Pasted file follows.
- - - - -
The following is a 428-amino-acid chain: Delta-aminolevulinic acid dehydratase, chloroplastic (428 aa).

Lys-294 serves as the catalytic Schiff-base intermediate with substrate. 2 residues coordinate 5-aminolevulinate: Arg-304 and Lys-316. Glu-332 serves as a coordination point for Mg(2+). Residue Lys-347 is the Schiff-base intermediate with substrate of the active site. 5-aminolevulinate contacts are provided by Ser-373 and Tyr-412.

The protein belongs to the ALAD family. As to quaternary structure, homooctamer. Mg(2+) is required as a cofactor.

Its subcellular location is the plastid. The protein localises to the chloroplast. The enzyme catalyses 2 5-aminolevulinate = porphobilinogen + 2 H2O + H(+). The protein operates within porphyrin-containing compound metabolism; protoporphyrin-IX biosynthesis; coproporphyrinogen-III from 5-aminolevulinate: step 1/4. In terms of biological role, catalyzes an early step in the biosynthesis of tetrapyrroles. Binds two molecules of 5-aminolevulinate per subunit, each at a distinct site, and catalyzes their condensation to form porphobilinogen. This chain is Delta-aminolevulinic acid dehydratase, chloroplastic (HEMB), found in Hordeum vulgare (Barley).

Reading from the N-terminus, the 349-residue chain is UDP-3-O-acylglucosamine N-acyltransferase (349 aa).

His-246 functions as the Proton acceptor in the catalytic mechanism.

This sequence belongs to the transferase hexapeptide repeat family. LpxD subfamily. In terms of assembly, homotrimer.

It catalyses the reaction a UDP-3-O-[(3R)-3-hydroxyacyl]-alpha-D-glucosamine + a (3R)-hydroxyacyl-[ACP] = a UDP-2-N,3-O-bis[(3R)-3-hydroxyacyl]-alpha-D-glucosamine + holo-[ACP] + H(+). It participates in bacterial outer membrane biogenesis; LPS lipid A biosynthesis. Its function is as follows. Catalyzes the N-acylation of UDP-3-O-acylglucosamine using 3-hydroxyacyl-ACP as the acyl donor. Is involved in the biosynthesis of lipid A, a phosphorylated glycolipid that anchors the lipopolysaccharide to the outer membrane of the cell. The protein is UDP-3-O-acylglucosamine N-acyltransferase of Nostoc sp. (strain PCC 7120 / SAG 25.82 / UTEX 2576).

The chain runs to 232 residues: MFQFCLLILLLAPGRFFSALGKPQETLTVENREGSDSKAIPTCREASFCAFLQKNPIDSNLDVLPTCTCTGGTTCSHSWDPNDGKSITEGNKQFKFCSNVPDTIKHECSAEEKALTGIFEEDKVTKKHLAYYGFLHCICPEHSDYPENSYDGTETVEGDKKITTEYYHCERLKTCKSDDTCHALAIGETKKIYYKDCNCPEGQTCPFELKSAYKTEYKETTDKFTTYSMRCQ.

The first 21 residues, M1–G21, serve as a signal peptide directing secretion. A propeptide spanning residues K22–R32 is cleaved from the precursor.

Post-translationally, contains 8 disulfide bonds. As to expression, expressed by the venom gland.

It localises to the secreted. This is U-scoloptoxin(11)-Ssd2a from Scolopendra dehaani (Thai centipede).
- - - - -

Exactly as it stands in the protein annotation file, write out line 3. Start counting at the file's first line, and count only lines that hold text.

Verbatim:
The protein belongs to the ALAD family. As to quaternary structure, homooctamer. Mg(2+) is required as a cofactor.